Wednesday, August 09, 2017 1:00 am
CHEERS to the young gal who gave us four $1 TinCaps bills to use at the game on July 20. We were/are thankful to her and appreciate her thinking of us. It completed our evening!
MARILYN KIESS and ANITA SPIEGEL
Water quality a resource we all can improve
August is Water Quality Month. What's on tap? A reminder to celebrate Indiana's bounty of rivers, lakes and streams. They support a billion-dollar recreational economy and are central to our health, industry and agriculture.
The picture isn't all clean and refreshing, though. Raw sewage pollutes 7,000 miles of Indiana's streams and rivers. Some 80 percent of Indiana water utilities say water pollution affects their ability to deliver the quality and quantity of water they need. And while Michigan, Wisconsin and Minnesota have significantly invested in understanding, protecting and governing their surface and ground waters, Indiana has not.
A national survey published in June found that 87 percent of American consumers believe “clean water is the most essential natural resource – more than clean air,” and 61 percent believe that “water issues are a major problem or a crisis in the U.S.”
It's clear – those who depend on Indiana's ground and surface water (that's all of us) should take steps to better understand its importance to our public health, ecology and quality of life. A study funded by the Nina Mason Pulliam Charitable Trust underscored the centrality of water to Indiana's economy, public health and quality of life. Building on a 2014 report by the Indiana Chamber of Commerce, the study calls for active stewardship of our water resources, starting with better monitoring of freshwater systems and cleanup of polluted waterways.
How to observe Water Quality Month? Visit the #WQM17 Facebook page. Paddle down a favorite stream. Pick up after pets. Gather friends to clean up a littered waterway. Let your state representative or state senator know that water quality is important to you.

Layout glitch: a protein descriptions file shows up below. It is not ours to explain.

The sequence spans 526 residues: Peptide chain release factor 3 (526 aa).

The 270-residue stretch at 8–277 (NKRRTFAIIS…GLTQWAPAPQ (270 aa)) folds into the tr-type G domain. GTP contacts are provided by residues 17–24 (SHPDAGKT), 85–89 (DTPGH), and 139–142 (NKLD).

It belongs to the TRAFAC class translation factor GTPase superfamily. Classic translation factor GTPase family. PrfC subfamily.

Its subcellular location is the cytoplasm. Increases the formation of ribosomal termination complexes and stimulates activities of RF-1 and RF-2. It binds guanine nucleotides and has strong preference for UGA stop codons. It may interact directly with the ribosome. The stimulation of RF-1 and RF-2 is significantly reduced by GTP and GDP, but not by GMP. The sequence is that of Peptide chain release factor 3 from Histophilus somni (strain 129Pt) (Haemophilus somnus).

This August, and year-round, let's vow not to take Indiana's bountiful fresh waters for granted. Let's enjoy them, appreciate their importance to our lives and work to keep them clean and accessible.
W. William Weeks
Director, Conservation Law Center
Professor and director,Integrated Program in the Environment
Federal aid enslavement
Let me make this one this very clear: It was never the government's duty to provide us with health care or demand we buy insurance. They are to provide help to the very poor and needy, but we were to be self-sufficient, not government-dependent. Actually, your request if you need temporary help should be as follows: first ask family, second ask friends, third ask your local church, and as a last resort ask help from the government and only for the shortest time possible, just to get yourself back on your feet. Remember, once you start depending on the government for your living, they have control of you and want to nose into your financial records, control how much you can have, how much you can buy, which doctor you can see, sometimes even the places you live. Basically you are enslaved by them.
Richard W. Burridge
CHEERS to four cars of nice people ahead of us in line at the McDonald's on South Anthony recently. Each person paid for the next car in line, so we carried it forward to the car behind us. What a delightful line of fun. Thank you to the white van ahead of us, such a nice surprise.